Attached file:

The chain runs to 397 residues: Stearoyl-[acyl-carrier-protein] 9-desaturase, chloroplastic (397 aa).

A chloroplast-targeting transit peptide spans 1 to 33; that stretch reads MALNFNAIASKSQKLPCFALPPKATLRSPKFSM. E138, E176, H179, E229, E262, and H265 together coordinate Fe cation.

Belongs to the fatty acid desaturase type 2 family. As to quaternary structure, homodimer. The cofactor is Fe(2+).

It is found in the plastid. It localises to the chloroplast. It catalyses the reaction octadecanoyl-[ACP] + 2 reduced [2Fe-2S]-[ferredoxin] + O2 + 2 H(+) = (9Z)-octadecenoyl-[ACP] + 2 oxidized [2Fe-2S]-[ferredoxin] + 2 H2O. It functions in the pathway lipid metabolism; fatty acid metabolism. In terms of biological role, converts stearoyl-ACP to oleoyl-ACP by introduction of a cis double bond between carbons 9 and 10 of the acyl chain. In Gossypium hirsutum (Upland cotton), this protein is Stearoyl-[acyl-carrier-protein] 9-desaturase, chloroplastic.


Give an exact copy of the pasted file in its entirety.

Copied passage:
The chain runs to 397 residues: Stearoyl-[acyl-carrier-protein] 9-desaturase, chloroplastic (397 aa).

A chloroplast-targeting transit peptide spans 1 to 33; that stretch reads MALNFNAIASKSQKLPCFALPPKATLRSPKFSM. E138, E176, H179, E229, E262, and H265 together coordinate Fe cation.

Belongs to the fatty acid desaturase type 2 family. As to quaternary structure, homodimer. The cofactor is Fe(2+).

It is found in the plastid. It localises to the chloroplast. It catalyses the reaction octadecanoyl-[ACP] + 2 reduced [2Fe-2S]-[ferredoxin] + O2 + 2 H(+) = (9Z)-octadecenoyl-[ACP] + 2 oxidized [2Fe-2S]-[ferredoxin] + 2 H2O. It functions in the pathway lipid metabolism; fatty acid metabolism. In terms of biological role, converts stearoyl-ACP to oleoyl-ACP by introduction of a cis double bond between carbons 9 and 10 of the acyl chain. In Gossypium hirsutum (Upland cotton), this protein is Stearoyl-[acyl-carrier-protein] 9-desaturase, chloroplastic.